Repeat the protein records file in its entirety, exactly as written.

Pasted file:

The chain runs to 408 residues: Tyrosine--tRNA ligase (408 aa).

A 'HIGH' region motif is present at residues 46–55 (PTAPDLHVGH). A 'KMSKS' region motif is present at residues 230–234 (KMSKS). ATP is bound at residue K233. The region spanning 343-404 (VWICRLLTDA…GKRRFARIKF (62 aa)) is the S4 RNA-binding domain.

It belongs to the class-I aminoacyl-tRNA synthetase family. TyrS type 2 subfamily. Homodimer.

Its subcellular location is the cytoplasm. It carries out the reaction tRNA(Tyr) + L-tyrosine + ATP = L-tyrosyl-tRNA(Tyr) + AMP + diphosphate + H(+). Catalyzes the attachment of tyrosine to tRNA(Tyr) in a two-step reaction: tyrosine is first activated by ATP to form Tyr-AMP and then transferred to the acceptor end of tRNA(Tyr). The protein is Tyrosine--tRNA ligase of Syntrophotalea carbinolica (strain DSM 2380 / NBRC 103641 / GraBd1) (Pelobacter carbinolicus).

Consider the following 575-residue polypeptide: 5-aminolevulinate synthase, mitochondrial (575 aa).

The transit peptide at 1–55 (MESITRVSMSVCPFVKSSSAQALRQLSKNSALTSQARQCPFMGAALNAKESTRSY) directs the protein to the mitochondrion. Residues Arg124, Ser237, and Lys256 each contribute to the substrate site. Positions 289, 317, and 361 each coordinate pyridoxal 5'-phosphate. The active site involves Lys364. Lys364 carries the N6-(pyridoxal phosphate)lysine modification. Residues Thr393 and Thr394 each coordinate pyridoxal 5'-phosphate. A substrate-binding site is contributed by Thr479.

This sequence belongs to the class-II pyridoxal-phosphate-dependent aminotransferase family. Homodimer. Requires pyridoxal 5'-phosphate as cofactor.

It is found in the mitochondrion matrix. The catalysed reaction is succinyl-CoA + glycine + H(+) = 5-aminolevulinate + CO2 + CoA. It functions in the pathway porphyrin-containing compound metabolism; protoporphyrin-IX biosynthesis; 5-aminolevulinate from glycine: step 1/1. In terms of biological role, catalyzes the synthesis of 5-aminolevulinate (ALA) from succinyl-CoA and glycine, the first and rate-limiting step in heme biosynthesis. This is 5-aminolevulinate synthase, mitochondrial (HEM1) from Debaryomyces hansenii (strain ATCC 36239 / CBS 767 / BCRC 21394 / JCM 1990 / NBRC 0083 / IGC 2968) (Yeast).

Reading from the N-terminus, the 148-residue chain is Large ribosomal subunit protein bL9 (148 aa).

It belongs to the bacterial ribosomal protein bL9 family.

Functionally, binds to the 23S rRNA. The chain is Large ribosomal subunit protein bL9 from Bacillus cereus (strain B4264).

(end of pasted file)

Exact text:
The chain runs to 408 residues: Tyrosine--tRNA ligase (408 aa).

A 'HIGH' region motif is present at residues 46–55 (PTAPDLHVGH). A 'KMSKS' region motif is present at residues 230–234 (KMSKS). ATP is bound at residue K233. The region spanning 343-404 (VWICRLLTDA…GKRRFARIKF (62 aa)) is the S4 RNA-binding domain.

It belongs to the class-I aminoacyl-tRNA synthetase family. TyrS type 2 subfamily. Homodimer.

Its subcellular location is the cytoplasm. It carries out the reaction tRNA(Tyr) + L-tyrosine + ATP = L-tyrosyl-tRNA(Tyr) + AMP + diphosphate + H(+). Catalyzes the attachment of tyrosine to tRNA(Tyr) in a two-step reaction: tyrosine is first activated by ATP to form Tyr-AMP and then transferred to the acceptor end of tRNA(Tyr). The protein is Tyrosine--tRNA ligase of Syntrophotalea carbinolica (strain DSM 2380 / NBRC 103641 / GraBd1) (Pelobacter carbinolicus).

Consider the following 575-residue polypeptide: 5-aminolevulinate synthase, mitochondrial (575 aa).

The transit peptide at 1–55 (MESITRVSMSVCPFVKSSSAQALRQLSKNSALTSQARQCPFMGAALNAKESTRSY) directs the protein to the mitochondrion. Residues Arg124, Ser237, and Lys256 each contribute to the substrate site. Positions 289, 317, and 361 each coordinate pyridoxal 5'-phosphate. The active site involves Lys364. Lys364 carries the N6-(pyridoxal phosphate)lysine modification. Residues Thr393 and Thr394 each coordinate pyridoxal 5'-phosphate. A substrate-binding site is contributed by Thr479.

This sequence belongs to the class-II pyridoxal-phosphate-dependent aminotransferase family. Homodimer. Requires pyridoxal 5'-phosphate as cofactor.

It is found in the mitochondrion matrix. The catalysed reaction is succinyl-CoA + glycine + H(+) = 5-aminolevulinate + CO2 + CoA. It functions in the pathway porphyrin-containing compound metabolism; protoporphyrin-IX biosynthesis; 5-aminolevulinate from glycine: step 1/1. In terms of biological role, catalyzes the synthesis of 5-aminolevulinate (ALA) from succinyl-CoA and glycine, the first and rate-limiting step in heme biosynthesis. This is 5-aminolevulinate synthase, mitochondrial (HEM1) from Debaryomyces hansenii (strain ATCC 36239 / CBS 767 / BCRC 21394 / JCM 1990 / NBRC 0083 / IGC 2968) (Yeast).

Reading from the N-terminus, the 148-residue chain is Large ribosomal subunit protein bL9 (148 aa).

It belongs to the bacterial ribosomal protein bL9 family.

Functionally, binds to the 23S rRNA. The chain is Large ribosomal subunit protein bL9 from Bacillus cereus (strain B4264).